selecting 24-bits from each half & permuting them by PC2 for use in round function F
Avalanche Effect : Avalanche Effect key desirable property of encryption algorithm
where a change of one input or key bit results in changing approx half output bits
making attempts to “home-in” by guessing keys impossible
DES exhibits strong avalanche
Strength of DES – Key Size : Strength of DES – Key Size 56-bit keys have 256 = 7.2 x 1016 values
brute force search looks hard
recent advances have shown is possible
in 1997 on Internet in a few months
in 1998 on dedicated h/w (EFF) in a few days
in 1999 above combined in 22hrs!
still must be able to recognize plaintext
must now consider alternatives to DES
Strength of DES – Analytic Attacks : Strength of DES – Analytic Attacks now have several analytic attacks on DES
these utilise some deep structure of the cipher
by gathering information about encryptions
can eventually recover some/all of the sub-key bits
if necessary then exhaustively search for the rest
generally these are statistical attacks
include
differential cryptanalysis
linear cryptanalysis
related key attacks
Strength of DES – Timing Attacks : Strength of DES – Timing Attacks A timing attack is one in which information about the key or the plaintext is obtained by observing how long it takes a given implementation to perform decryptions on various ciphertexts.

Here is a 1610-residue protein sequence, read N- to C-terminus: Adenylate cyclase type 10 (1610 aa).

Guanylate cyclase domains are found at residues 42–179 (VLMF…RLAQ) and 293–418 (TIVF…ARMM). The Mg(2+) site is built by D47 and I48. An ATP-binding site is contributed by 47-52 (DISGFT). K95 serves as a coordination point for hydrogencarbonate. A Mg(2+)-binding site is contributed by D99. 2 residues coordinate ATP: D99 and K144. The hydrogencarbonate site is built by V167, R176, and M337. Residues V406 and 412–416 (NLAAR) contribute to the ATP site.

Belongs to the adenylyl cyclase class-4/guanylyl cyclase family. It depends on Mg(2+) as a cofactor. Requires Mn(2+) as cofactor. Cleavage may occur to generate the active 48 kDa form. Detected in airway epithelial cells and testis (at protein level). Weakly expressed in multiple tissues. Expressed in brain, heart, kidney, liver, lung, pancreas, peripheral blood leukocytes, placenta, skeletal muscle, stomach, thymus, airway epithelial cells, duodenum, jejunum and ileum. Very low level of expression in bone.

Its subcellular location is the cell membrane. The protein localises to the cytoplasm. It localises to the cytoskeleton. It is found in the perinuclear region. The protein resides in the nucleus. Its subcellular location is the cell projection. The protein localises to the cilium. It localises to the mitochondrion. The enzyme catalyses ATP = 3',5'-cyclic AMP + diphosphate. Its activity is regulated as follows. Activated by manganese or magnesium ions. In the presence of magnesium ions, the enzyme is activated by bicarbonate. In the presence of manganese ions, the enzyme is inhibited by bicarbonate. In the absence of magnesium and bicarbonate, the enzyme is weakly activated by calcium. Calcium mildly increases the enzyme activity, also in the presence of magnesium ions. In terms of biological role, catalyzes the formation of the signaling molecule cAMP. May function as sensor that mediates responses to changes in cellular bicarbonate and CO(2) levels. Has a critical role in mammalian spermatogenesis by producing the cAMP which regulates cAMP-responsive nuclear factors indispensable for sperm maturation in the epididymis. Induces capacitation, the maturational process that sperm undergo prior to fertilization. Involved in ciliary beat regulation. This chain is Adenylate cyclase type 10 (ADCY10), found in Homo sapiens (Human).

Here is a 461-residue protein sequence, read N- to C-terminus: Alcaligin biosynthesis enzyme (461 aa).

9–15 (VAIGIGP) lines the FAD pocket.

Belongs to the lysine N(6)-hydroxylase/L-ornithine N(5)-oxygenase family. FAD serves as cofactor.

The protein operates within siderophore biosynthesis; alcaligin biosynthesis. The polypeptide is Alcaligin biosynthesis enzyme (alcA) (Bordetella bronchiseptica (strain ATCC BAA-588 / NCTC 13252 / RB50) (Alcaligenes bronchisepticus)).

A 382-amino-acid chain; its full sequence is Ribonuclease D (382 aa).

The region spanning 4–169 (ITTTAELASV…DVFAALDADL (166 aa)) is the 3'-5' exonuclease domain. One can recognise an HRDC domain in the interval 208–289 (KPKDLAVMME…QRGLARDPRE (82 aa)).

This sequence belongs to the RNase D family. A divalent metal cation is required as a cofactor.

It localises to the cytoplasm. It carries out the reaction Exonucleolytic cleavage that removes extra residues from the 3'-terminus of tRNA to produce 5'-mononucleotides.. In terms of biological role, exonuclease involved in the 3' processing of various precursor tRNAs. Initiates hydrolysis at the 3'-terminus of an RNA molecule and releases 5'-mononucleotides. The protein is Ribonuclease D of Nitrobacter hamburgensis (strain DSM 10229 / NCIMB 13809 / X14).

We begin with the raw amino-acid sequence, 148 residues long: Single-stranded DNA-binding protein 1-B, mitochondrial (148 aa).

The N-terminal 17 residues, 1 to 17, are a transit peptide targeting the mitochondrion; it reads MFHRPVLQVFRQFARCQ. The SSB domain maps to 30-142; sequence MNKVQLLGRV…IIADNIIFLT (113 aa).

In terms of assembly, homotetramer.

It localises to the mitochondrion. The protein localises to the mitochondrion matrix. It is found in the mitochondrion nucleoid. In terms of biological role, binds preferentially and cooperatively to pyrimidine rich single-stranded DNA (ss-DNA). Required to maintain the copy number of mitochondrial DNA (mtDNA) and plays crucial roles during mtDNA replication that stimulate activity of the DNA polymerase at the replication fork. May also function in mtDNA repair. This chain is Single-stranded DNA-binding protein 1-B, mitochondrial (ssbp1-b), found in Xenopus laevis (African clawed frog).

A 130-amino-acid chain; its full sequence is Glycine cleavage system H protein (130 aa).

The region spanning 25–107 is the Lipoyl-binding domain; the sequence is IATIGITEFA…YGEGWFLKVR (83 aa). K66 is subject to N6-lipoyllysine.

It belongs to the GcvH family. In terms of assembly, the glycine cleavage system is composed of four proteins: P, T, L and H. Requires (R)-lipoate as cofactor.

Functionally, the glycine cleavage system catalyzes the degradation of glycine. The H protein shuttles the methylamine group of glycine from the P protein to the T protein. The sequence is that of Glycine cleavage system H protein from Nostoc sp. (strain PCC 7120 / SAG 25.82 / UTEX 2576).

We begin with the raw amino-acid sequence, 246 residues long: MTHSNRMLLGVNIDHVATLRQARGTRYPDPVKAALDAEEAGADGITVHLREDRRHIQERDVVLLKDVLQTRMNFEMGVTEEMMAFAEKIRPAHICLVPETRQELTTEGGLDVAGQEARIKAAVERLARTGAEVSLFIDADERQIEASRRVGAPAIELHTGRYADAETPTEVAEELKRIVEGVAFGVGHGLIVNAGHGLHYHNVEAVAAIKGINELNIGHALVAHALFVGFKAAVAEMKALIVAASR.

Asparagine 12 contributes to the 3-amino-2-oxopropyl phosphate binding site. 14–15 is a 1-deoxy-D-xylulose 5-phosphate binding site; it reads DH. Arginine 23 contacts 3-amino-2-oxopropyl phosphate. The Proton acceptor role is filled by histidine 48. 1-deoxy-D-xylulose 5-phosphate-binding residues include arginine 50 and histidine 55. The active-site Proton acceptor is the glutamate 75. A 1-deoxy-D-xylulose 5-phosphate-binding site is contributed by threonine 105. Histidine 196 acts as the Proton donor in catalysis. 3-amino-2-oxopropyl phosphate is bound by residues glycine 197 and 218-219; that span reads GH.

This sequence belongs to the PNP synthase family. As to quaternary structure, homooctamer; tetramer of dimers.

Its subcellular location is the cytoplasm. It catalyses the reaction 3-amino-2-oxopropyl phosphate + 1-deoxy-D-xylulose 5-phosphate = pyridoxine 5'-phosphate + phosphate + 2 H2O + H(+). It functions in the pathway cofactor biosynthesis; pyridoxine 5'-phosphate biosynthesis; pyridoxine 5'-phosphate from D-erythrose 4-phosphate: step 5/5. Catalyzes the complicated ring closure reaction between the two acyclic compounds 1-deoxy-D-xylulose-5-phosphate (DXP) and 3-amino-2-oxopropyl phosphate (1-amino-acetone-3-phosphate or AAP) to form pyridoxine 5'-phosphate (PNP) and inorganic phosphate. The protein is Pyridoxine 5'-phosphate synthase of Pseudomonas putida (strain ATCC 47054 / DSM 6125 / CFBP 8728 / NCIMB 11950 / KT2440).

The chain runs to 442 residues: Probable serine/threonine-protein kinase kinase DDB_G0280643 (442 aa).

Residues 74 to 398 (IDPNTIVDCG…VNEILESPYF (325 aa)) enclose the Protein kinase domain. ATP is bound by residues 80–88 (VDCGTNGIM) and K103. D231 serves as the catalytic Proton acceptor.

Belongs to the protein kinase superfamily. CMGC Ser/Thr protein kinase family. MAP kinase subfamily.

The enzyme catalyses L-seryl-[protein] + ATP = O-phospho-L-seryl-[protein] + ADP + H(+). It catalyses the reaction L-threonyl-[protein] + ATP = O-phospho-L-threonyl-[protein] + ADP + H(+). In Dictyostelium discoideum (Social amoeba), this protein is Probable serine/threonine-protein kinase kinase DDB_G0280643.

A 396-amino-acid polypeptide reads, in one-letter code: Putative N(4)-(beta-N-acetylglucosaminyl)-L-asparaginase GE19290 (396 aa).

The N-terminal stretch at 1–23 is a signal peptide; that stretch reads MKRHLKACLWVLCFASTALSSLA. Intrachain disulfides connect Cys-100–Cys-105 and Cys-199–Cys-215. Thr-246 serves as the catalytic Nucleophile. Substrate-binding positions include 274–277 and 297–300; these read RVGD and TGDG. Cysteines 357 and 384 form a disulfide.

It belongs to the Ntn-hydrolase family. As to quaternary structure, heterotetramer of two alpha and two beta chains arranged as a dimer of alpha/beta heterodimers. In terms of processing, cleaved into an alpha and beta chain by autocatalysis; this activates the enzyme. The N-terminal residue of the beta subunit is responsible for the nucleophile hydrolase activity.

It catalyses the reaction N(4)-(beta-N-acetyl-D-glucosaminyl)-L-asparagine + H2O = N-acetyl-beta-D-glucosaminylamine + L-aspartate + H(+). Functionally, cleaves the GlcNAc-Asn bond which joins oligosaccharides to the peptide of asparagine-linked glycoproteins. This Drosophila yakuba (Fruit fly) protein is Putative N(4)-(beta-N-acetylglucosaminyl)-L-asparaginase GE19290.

A timing attack exploits the fact that an encryption or decryption algorithm often takes slightly different amounts of time on different inputs.
The AES analysis process has highlighted this attack approach, and showed that it is a concern particularly with smartcard implementations.
DES appears to be fairly resistant to a successful timing attack.
Differential Cryptanalysis : Differential Cryptanalysis one of the most significant recent (public) advances in cryptanalysis
known by NSA in 70's cf DES design
Murphy, Biham & Shamir published in 90’s
powerful method to analyse block ciphers
used to analyse most current block ciphers with varying degrees of success
DES reasonably resistant to it, cf Lucifer
Differential Cryptanalysis : Differential Cryptanalysis a statistical attack against Feistel ciphers
uses cipher structure not previously used
design of S-P networks has output of function f influenced by both input & key
hence cannot trace values back through cipher without knowing value of the key
differential cryptanalysis compares two related pairs of encryptions
Differential Cryptanalysis Compares Pairs of Encryptions : Differential Cryptanalysis Compares Pairs of Encryptions with a known difference in the input